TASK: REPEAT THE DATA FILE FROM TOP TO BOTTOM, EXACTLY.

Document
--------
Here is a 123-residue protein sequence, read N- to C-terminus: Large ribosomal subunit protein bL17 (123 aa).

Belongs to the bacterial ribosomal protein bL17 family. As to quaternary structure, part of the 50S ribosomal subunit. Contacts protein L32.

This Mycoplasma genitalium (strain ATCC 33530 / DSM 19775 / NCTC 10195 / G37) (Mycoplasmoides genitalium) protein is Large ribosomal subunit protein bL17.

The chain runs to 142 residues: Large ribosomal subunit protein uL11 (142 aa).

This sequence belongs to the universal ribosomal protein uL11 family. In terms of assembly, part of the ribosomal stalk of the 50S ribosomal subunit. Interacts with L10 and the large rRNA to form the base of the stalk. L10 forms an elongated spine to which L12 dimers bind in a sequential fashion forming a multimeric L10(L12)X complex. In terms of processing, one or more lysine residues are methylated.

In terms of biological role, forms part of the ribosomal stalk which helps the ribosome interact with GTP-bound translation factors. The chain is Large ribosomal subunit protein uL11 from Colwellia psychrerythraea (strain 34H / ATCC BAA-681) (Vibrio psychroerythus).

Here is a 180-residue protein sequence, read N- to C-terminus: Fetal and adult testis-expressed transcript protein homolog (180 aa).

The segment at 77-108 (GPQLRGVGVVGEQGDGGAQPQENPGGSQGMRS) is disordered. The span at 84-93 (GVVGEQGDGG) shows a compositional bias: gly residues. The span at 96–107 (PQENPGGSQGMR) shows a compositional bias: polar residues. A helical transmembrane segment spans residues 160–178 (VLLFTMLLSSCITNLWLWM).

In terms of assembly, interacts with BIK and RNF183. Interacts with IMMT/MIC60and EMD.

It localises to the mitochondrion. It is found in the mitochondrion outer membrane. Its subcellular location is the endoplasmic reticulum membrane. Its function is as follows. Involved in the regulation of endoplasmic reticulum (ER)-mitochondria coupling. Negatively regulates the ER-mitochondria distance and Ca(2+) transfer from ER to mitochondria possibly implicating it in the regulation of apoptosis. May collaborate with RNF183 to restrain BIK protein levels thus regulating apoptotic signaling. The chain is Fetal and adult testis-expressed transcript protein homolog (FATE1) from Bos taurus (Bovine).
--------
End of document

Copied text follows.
Here is a 123-residue protein sequence, read N- to C-terminus: Large ribosomal subunit protein bL17 (123 aa).

Belongs to the bacterial ribosomal protein bL17 family. As to quaternary structure, part of the 50S ribosomal subunit. Contacts protein L32.

This Mycoplasma genitalium (strain ATCC 33530 / DSM 19775 / NCTC 10195 / G37) (Mycoplasmoides genitalium) protein is Large ribosomal subunit protein bL17.

The chain runs to 142 residues: Large ribosomal subunit protein uL11 (142 aa).

This sequence belongs to the universal ribosomal protein uL11 family. In terms of assembly, part of the ribosomal stalk of the 50S ribosomal subunit. Interacts with L10 and the large rRNA to form the base of the stalk. L10 forms an elongated spine to which L12 dimers bind in a sequential fashion forming a multimeric L10(L12)X complex. In terms of processing, one or more lysine residues are methylated.

In terms of biological role, forms part of the ribosomal stalk which helps the ribosome interact with GTP-bound translation factors. The chain is Large ribosomal subunit protein uL11 from Colwellia psychrerythraea (strain 34H / ATCC BAA-681) (Vibrio psychroerythus).

Here is a 180-residue protein sequence, read N- to C-terminus: Fetal and adult testis-expressed transcript protein homolog (180 aa).

The segment at 77-108 (GPQLRGVGVVGEQGDGGAQPQENPGGSQGMRS) is disordered. The span at 84-93 (GVVGEQGDGG) shows a compositional bias: gly residues. The span at 96–107 (PQENPGGSQGMR) shows a compositional bias: polar residues. A helical transmembrane segment spans residues 160–178 (VLLFTMLLSSCITNLWLWM).

In terms of assembly, interacts with BIK and RNF183. Interacts with IMMT/MIC60and EMD.

It localises to the mitochondrion. It is found in the mitochondrion outer membrane. Its subcellular location is the endoplasmic reticulum membrane. Its function is as follows. Involved in the regulation of endoplasmic reticulum (ER)-mitochondria coupling. Negatively regulates the ER-mitochondria distance and Ca(2+) transfer from ER to mitochondria possibly implicating it in the regulation of apoptosis. May collaborate with RNF183 to restrain BIK protein levels thus regulating apoptotic signaling. The chain is Fetal and adult testis-expressed transcript protein homolog (FATE1) from Bos taurus (Bovine).